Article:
1. Identification of a novel negative regulatory element that controls transcription of MUC1 gene.
    Over 6 years of struggle, we finally discovered a 37 bp segment located at about –1500 bp from the transcription site, which seems to be involved in negative regulation of MUC1 transcription (Publication #53). Our attempt to identify transcription factors that bind to this segment is currently under way.  If successful, this may allow us to control excessive MUC1 expression which is responsible for tumor metastasis, especially, in breast and pancreatic cancer.  While working on the transcriptional regulation of MUC1 gene, we discovered that Sp1 is a key transcription factor responsible for the increased MUC1 transcription in response to neutrophil elastase (65).  The signaling pathway responsible for the elastase-induced MUC1 transcription is elucidated in our recent publications (Publications #64,72).
  2. Discovery of the “first” inhibitors of airway goblet cell mucin secretion
    In collaboration with a Seoul National University research team, we have been able to show that some polycations can inhibit mucin secretion from cultured airway goblet cells without apparent cytotoxicity (Publications #29,30,51). These are the first compounds reported, to the best of my knowledge, which can suppress the airway mucin secretion without any apparent cytotoxicity.  Our preliminary study with an in vivo model of goblet cell metaplasia showed that these peptides are also effective in vivo (unpublished data), making them potential candidates for a drug to control airway mucus hypersecretion.  I have a US patent on the pharmacological activity (limited to its inhibitory effect on secretion) of these compounds (see below).  Furthermore, we have sufficient evidence that this peptide can also suppress mucus cell metaplasia or hyperplasia, both in vivo and in vitro, which is a major problem associated with COPD, asthma and cystic fibrosis (unpublished data, pending for a US patent).  This makes this peptide a most ideal candidate for controlling mucus hyperproduction as well as hypersecretion.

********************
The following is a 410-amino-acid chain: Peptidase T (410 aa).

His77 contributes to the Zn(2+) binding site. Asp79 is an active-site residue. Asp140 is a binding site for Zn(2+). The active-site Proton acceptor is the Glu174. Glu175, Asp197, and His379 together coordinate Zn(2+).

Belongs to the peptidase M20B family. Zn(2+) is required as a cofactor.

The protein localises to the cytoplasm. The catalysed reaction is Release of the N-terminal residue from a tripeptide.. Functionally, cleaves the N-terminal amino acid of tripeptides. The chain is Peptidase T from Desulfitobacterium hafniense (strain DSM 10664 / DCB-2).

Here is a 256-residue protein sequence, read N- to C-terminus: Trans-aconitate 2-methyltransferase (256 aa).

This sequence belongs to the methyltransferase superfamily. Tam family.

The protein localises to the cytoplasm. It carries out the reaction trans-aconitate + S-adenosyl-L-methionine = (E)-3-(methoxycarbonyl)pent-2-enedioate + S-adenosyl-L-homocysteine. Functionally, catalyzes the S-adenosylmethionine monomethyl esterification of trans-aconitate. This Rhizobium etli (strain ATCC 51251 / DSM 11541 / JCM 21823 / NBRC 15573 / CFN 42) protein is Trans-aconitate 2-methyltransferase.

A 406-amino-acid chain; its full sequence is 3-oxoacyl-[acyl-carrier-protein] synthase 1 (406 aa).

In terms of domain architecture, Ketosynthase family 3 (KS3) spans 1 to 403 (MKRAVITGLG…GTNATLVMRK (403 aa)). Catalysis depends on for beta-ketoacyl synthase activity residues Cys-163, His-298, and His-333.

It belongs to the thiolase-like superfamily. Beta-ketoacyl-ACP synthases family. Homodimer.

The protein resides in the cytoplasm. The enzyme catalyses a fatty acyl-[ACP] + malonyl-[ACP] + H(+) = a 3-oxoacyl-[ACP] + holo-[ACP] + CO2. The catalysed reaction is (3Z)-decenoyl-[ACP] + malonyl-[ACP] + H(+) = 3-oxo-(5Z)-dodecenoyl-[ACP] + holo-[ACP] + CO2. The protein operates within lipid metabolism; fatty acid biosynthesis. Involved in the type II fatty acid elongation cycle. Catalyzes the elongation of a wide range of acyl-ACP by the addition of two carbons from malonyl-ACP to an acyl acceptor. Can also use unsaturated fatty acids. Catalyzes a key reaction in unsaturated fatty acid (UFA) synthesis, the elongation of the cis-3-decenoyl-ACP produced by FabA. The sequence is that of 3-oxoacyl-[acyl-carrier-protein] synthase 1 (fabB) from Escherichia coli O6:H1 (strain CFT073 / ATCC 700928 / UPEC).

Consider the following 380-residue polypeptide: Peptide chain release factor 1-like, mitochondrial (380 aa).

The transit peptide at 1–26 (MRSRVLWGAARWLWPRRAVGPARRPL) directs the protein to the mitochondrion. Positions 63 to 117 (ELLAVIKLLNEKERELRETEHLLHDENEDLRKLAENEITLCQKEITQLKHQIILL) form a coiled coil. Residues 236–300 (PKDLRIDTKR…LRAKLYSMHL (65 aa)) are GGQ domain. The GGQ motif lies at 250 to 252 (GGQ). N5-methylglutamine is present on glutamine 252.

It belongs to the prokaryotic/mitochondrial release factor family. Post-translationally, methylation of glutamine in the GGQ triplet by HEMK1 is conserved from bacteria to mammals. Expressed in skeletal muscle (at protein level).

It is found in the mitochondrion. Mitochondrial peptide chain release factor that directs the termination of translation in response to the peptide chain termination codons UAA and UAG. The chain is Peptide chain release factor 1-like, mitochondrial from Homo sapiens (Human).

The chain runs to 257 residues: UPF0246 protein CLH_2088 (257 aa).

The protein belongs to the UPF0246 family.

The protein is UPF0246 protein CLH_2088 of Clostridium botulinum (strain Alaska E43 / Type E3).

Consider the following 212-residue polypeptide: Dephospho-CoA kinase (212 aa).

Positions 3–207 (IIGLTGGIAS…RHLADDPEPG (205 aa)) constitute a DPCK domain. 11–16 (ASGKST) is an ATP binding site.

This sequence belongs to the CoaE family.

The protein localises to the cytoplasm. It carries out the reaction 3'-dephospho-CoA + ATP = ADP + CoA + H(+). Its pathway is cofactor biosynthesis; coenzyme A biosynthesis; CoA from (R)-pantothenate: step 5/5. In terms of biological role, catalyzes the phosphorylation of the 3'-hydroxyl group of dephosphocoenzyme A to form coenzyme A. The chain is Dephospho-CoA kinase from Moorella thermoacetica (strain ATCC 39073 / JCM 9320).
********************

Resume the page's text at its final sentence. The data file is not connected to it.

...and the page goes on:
3. Identification of MUC1 mucin as an anti-inflammatory molecule during airway infection

Using both in vitro and in vivo systems, we have first demonstrated that MUC1 mucin is an anti-inflammatory molecule that suppresses the inflammatory responses mediated through various Toll-like receptors (TLR2, 3, 4, 5, 7, 9) (Publications #64,66,70-72, 79, 87; reviews #75, 88).  This is the first mucin gene product (out of 22 mucin genes so far identified in the lung) whose role has been clearly identified in the lung.  Furthermore, we also found that the anti-inflammatory effect of MUC1/Muc1 is not only for TLR signaling but also applied to all the other TLR signaling (#73), making it a major anti-inflammatory molecule during airway infection (bacteria, fungi and viruses).  Most importantly, the anti-inflammatory effect of MUC1 requires the cytoplasmic tail (CT) (#66) whose expression alone (i.e., no extracellular domain) was sufficient to exhibit the full anti-inflammatory effect of MUC1 (#73, 89).  Our recent finding that the anti-inflammatory effect of MUC1 CT requires tyrosine phosphorylation of the EGFR binding site on MUC1 CT (Y46) (#89) has prompted us to launch on a drug development project with the timely award of my recent patent on this topic (see below under “patents”).  Finally, the anti-inflammatory effect of MUC1 also seems to be applicable to autoimmunity based on an animal model of multiple sclerosis or EAE (experimental autoimmune encephalomyelitis) (#94).